VanDyke, a Harvard Law grad and former solicitor general of Montana and Nevada who is an Evangelical Christian, was questioned about the ABA’s accusation at Wednesday’s hearing. He has been nominated by President Donald Trump to the largest, wildly liberal, and controversial 9th Circuit Court of Appeals. Despite being described as an "earnest, humble, kind-hearted, and intellectally engaged lawyer," by one of his colleagues, left-wing activists have launched a smear campaign against his confirmation.
Latest Articles
This past week the Democrat media went ballistic over Republican congressmen and women “invading” the secret basement room where Adam B. Schiff is stirring his pot o’ impeachment soup. Washington Post fake conservative Jennifer Rubin’s Oct. 23rd column was titled, “So much for ‘due process’: Republican mob crashes secure hearing room.”
“Separation of church and state.” There may be no reference to, inference of, insinuation of, or display of religion anywhere in any government operation or public school, even if there is no coercion to participate in any Christian event or prayer. That is enshrined in every clause of the U.S. Constitution.
Christian attorney John Mauck of the Mauck & Baker law firm here in Chicago joins Monte Larrick to discuss the legal side of social issues; specifically: suppressing evangelistic efforts in Millennium Park, a measure in Congress which would deprive organizations on the SPLC "hate-list" of their tax-exempt status, SCOTUS reviewing LGBTQ repairative therapy and discrimination laws, and tangible things we should do to combat them. In the second half of the show, they discuss the "Equality Act," and cases Mauck & Baker are involved in here in the State of Illinois.
Last week, I wrote about why you can't trust a word the biased, liberal mainstream media tells you about President Donald Trump. They distort, mislead, misrepresent, slander and muddle context. As their Marxist hero Saul Alinsky taught them in "Rules for Radicals," the ends justify the means. In other words, anything goes — any lie is excused — to create "fairness, equality and social justice."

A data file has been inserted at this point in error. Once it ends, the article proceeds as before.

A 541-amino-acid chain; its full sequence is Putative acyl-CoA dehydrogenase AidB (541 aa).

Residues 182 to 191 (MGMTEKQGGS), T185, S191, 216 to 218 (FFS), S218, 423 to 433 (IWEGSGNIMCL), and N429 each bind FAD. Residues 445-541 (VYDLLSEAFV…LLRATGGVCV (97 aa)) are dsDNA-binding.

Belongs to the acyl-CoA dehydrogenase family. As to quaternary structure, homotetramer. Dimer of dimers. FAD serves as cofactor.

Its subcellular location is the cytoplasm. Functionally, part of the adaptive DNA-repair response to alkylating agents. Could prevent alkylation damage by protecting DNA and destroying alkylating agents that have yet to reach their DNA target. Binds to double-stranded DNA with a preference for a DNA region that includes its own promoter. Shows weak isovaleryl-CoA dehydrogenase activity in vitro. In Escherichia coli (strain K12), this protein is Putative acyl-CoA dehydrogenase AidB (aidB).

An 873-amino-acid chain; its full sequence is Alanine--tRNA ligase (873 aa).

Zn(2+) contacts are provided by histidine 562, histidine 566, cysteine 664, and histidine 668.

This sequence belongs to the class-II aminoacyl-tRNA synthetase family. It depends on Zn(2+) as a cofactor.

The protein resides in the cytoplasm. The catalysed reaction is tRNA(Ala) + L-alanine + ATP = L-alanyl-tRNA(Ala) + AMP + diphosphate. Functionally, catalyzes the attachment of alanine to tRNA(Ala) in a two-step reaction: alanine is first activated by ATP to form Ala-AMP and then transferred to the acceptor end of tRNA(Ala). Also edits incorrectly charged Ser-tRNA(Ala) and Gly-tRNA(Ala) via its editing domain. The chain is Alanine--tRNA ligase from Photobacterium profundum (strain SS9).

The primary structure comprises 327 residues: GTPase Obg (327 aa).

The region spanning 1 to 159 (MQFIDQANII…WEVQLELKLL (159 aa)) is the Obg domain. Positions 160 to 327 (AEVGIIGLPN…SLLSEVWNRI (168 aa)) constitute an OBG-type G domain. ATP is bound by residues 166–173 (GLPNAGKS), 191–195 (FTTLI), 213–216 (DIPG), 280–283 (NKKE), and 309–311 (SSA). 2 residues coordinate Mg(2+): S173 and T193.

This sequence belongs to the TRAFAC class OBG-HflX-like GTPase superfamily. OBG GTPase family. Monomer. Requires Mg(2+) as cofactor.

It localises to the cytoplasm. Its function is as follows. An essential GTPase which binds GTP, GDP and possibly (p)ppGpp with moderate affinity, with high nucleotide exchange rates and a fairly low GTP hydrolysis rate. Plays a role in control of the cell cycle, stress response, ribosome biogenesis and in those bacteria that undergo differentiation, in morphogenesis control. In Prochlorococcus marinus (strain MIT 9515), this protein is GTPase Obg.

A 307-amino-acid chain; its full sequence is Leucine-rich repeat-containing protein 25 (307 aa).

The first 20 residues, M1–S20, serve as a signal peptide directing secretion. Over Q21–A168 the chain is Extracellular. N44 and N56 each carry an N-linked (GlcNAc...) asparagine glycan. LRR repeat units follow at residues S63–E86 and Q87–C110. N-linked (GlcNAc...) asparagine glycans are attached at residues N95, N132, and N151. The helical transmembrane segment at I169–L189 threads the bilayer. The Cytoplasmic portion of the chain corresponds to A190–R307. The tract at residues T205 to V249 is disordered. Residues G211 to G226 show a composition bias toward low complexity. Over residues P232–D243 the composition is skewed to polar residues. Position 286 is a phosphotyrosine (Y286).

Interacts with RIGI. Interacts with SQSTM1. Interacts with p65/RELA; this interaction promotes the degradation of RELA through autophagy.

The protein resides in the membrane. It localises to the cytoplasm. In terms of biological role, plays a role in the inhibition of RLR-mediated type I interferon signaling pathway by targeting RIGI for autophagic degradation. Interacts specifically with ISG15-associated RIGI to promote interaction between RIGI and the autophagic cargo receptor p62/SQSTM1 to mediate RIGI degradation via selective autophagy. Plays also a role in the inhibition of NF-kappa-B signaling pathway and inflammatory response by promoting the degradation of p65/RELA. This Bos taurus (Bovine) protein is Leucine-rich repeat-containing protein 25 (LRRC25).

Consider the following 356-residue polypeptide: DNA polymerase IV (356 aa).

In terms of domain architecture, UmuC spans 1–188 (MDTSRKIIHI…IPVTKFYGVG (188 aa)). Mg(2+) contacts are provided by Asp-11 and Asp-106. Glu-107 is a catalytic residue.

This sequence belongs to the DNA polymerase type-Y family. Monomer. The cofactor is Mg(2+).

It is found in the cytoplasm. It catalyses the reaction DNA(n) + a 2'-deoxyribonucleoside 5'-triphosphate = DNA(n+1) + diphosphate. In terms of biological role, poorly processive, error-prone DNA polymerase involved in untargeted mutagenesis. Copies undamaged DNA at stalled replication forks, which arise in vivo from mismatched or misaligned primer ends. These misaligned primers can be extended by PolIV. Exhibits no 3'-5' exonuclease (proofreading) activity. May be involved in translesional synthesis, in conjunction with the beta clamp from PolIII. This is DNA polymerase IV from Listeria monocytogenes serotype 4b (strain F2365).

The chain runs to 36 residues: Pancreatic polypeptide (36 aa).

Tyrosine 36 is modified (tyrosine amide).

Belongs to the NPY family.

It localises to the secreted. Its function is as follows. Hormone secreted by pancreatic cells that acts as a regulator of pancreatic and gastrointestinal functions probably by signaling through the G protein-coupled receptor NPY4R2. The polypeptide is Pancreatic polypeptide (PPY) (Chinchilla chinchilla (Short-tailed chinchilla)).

Donald Trump is clearly the most unusual and unorthodox president of my lifetime, if not in all of U.S. History.   He routinely says things, and does things, that probably give election and political advisors severe heartburn. Whether his rhetoric and demeanor still connect with a majority of voters remains to be seen.  (His large rallies seem to indicate that there is a significant base of voters who do support this.)
Freedom of speech is in the First Amendment for a reason. Freedom begins with the ability to speak your opinion without fear of censorship or violent reprisal or imprisonment. This is a precious human right, not something that most countries in the world revere like we have. But here in America, free speech is most dangerously under attack in the one place you would not expect: the universities.
Things have come to a pretty pass when the most “moderate” Democratic presidential candidate wants to make history by bringing along a “first gentleman” instead of a first lady.
Parroting academicians in now-sullied Ivory Towers, Democratic scolds running for president have been lecturing Americans on the pervasiveness of the white scourge of "systemic racism." Elizabeth Warren said, "Two sets of rules: one for white families. And one for everybody else. That's how a rigged system works." Joe Biden calls racism "overwhelmingly a white man's problem visited on people of color" and "systematic racism…. [has] been built into every aspect of our system." Pete Buttigieg asserts that "systemic racism is a white problem." Beto O'Rourke thunders "Racism in America is endemic."
In recent years Illinois has been experiencing fiscal and moral decay at an increasing rate. Leftist policies championed by the Democratic Party are the cause. Voters unhappy with their state’s decline look to the Republican Party to provide leadership to combat and reverse that decline. Instead, we get too many David Welter-like Republicans elected to office.
In a recent Washington Times column, titled “Is San Francisco the future of America?,” Lee Edwards, distinguished fellow at the B. Kenneth Simon Center for Principles and Politics at The Heritage Foundation, asked, “What has happened? Why is America slouching like some rough beast — not toward Bethlehem, but Gomorrah?”

Modified by Matthew